Evanston residents discussed alternatives to policing in CNP meeting

Citizens' Network of Protection. The nonprofit organization held a discussion about alternatives to policing in which Evanston residents discussed the role community-building plays in reimagining public safety.

Courtesy of Citizens' Network of Protection

Citizens’ Network of Protection. The nonprofit organization held a discussion about alternatives to policing in which Evanston residents discussed the role community-building plays in reimagining public safety.

Waverly Long, Assistant Campus Editor

Evanston residents discussed building community, properly assessing situations and designating mediators as potential alternatives to policing during a Citizens’ Network of Protection meeting on Tuesday.

CNP President and co-founder Betty Ester said in order to avoid conflict and build trust, it is crucial for residents to connect with their neighbors.

“We don’t have that sense, now, of people watching out,” Ester said. “We say this old saying that it takes a village to raise a child, but we don’t do those things… If (we did), we would probably have a better city, a better country, because we would be knowing each other (and) respecting each other.”

CNP board member Neal Weingarden echoed Ester’s point, adding that welcoming new residents into a neighborhood is an important part of building community. Weingarden said long-time residents can share their knowledge with and be a resource to newcomers.

8th Ward resident Evangeline Semark said her neighborhood is working on creating a connected community through a small Facebook group, where members are getting to know one another and having conversations about alternatives to calling the police. Karen Courtright, another Evanston resident, added she believes community-building will be all the more important after the pandemic.

“I think it’s going to take a real concerted commitment to get that block party going, make sure everybody gets invited, (and) move toward knowing who everybody is,” Courtright said.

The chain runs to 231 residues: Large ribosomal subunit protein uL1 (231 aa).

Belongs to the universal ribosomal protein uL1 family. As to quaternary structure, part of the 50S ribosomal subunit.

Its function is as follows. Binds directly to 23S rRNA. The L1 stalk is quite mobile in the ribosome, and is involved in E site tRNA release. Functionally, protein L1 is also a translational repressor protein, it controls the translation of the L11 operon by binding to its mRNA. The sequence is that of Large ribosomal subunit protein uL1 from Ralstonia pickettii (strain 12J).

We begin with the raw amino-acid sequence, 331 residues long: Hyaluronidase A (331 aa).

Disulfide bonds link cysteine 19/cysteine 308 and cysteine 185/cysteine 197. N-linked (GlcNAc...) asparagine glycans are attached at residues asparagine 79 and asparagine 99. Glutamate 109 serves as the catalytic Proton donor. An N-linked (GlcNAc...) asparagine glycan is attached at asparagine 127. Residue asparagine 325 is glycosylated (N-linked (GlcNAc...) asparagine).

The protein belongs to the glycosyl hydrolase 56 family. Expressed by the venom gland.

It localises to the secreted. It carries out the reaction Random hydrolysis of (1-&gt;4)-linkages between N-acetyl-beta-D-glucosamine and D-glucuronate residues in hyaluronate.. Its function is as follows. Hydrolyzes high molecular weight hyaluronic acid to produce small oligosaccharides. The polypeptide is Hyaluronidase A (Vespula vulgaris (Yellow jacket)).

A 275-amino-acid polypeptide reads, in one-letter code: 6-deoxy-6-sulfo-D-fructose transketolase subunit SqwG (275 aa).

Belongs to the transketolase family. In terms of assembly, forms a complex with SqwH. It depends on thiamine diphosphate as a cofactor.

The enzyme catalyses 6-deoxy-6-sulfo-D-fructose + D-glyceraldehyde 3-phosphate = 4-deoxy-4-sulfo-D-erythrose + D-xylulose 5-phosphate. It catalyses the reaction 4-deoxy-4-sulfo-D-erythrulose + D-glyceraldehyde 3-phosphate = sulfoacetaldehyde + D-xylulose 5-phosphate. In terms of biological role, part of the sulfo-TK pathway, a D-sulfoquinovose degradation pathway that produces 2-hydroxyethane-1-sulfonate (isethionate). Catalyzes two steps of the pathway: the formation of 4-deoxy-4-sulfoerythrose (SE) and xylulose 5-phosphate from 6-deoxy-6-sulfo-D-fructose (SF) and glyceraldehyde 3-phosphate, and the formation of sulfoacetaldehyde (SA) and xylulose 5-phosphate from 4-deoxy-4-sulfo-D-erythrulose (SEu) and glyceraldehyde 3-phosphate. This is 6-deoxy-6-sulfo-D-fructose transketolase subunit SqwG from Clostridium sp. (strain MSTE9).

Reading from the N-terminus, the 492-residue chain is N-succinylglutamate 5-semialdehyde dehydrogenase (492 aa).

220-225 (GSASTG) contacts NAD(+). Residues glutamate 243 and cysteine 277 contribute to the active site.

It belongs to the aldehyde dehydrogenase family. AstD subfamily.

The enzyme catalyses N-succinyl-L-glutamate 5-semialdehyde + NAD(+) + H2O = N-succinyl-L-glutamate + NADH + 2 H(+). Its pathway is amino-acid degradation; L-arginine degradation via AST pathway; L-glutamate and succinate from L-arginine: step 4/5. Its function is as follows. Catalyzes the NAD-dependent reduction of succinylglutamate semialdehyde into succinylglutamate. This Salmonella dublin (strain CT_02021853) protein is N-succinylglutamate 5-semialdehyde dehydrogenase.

Ester also emphasized the importance of properly assessing situations prior to involving police. When deciding whether or not to call the police, residents should ask themselves whether someone is in danger, whether they see violence or whether there is a weapon present, Ester said. If the answer to those questions is “no,” residents should consider alternatives to calling the police.

Evanston resident and 8th Ward aldermanic candidate Matthew Mitchell raised the possibility of having community mediators, who would help community members resolve conflict through conversation. Mitchell said he was a community mediator in the past and was impressed by the results of the program.

“A program like this can kind of give people the tools of conflict resolution without an outside police force,” Mitchell said. “It’s certainly not the solution to everything, but for chronic neighborhood disputes…, (a formal mediation program), I think, has a lot of potential in Evanston.”

Ester said it is crucial to get more residents, especially the youth, involved in dialogue to create widespread change to systems of public safety in Evanston.

“It will take all of us, and we will be working at this for quite a long time,” Ester said.

5th Ward resident Rebeca Mendoza said she believes adults in the community should be motivated to create change for younger generations. She urged residents to take responsibility for the community’s issues and work together to fix them.

“We’re going to keep going around in circles until we recognize that if we don’t have peace, it’s because we forget that we belong to one another,” Mendoza said.

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